Press freedom? Overrated. A bloody nightmare in fact. Just ask the guy who made his name saying ‘fuck’ a lot at the beginning of Four Weddings and A Funeral and has totally no axe to grind about the tabloid press after what happened that time in LA with a hooker called Divine Brown. And if you won’t take his word for it, ask Alan Partridge.

Traitor Edward Snowden? Oh puh-lease. Not a traitor at all, actually, but a bastion of free speech against the sinister authoritarian power nexus of the surveillance state. Susan Sarandon thinks so: she was Janet in Rocky Horror. So does Russell Brand, and he has, like, shagged everyone, presumably including his more famous ex-wife, Katy Perry.

Obviously I could go on like this for days, except the relentless sarcasm has started to exhaust me. And it’s not that luvvies have strong opinions that bothers me — of course they do: they’re articulate, passionate people with a powerful media presence. Rather it’s that all the opinions they have tend in exactly the same wearisomely predictable political direction, and also that this can have a tainting effect on their work — at least for those of who don’t share their smug liberal-lefty Weltanschauung.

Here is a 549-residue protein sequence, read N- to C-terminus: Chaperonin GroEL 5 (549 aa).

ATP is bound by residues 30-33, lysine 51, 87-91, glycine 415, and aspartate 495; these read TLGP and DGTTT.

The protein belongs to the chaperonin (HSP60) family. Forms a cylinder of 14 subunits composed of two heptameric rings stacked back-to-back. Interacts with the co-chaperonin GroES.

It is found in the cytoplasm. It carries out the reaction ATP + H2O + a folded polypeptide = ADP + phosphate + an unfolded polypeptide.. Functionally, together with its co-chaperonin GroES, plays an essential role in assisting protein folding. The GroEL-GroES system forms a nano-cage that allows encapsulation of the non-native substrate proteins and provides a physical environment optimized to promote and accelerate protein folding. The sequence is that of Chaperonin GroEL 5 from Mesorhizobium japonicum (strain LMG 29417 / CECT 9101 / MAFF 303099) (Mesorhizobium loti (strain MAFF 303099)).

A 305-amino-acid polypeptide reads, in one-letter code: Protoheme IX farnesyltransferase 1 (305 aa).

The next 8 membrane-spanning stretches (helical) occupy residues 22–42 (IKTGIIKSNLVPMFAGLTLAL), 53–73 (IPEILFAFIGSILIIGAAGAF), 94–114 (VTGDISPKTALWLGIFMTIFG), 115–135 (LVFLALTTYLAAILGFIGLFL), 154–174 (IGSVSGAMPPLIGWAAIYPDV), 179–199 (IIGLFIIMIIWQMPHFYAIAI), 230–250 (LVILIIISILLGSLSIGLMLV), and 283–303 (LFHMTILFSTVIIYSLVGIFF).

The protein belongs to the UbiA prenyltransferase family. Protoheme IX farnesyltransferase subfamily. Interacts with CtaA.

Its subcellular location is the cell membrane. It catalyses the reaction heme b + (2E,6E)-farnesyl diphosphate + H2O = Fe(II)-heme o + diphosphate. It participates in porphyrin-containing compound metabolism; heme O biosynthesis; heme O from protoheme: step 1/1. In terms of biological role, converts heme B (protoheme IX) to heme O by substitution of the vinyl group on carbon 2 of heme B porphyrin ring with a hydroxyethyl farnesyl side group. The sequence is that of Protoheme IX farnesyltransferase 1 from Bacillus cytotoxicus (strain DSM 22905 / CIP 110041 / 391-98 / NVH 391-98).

I appreciate that this is not a new or original point. But I’m feeling it particularly strongly, having just endured the new James Bond, which in my view is yet another victim of this pernicious, creeping luvvification. In the era of Live and Let Die, Bond was charmingly innocent, brainless and delightfully un-PC. Now, though, the franchise has been hijacked by Sam Mendes, a luvvie with a first-class degree in English from Cambridge, and suddenly we’re supposed to see Bond and the various villains as emotionally conflicted characters with rich inner lives. Killing baddies and shagging top totty is no longer clean innocent fun: everything has to be psychoanalysed and made ‘relevant’ — like those ghastly modern-dress productions of Shakespeare which I’m going to ban when I’m your benign dictator.

Of course, if we went back in time and met the luvvies of yore, I’m sure they would have been just as insufferable. Wordsworth and Coleridge, say: once we’d heard them sing the praises of the marvellously bracing French revolution, we would never have been able to stomach another word they wrote. But the difference was that in the old days the opportunities for luvvies to promote their tediously wrong opinions were so much fewer and farther between. Also, I suspect they had a better idea of their proper place.

You can’t imagine Edmund Kean coming on after Hamlet to give his audience an earful on what he thought of the Corn Laws. And had he done so, I like to think his paying customers would have shown more mettle than the ones who nightly allow themselves to be bullied by the Cumberbatch. Mummers are great and I love them dearly, but just because they can talk posh, quote Shakespeare and pretend to be whatever you want them to be, doesn’t mean they’ve anything worth saying.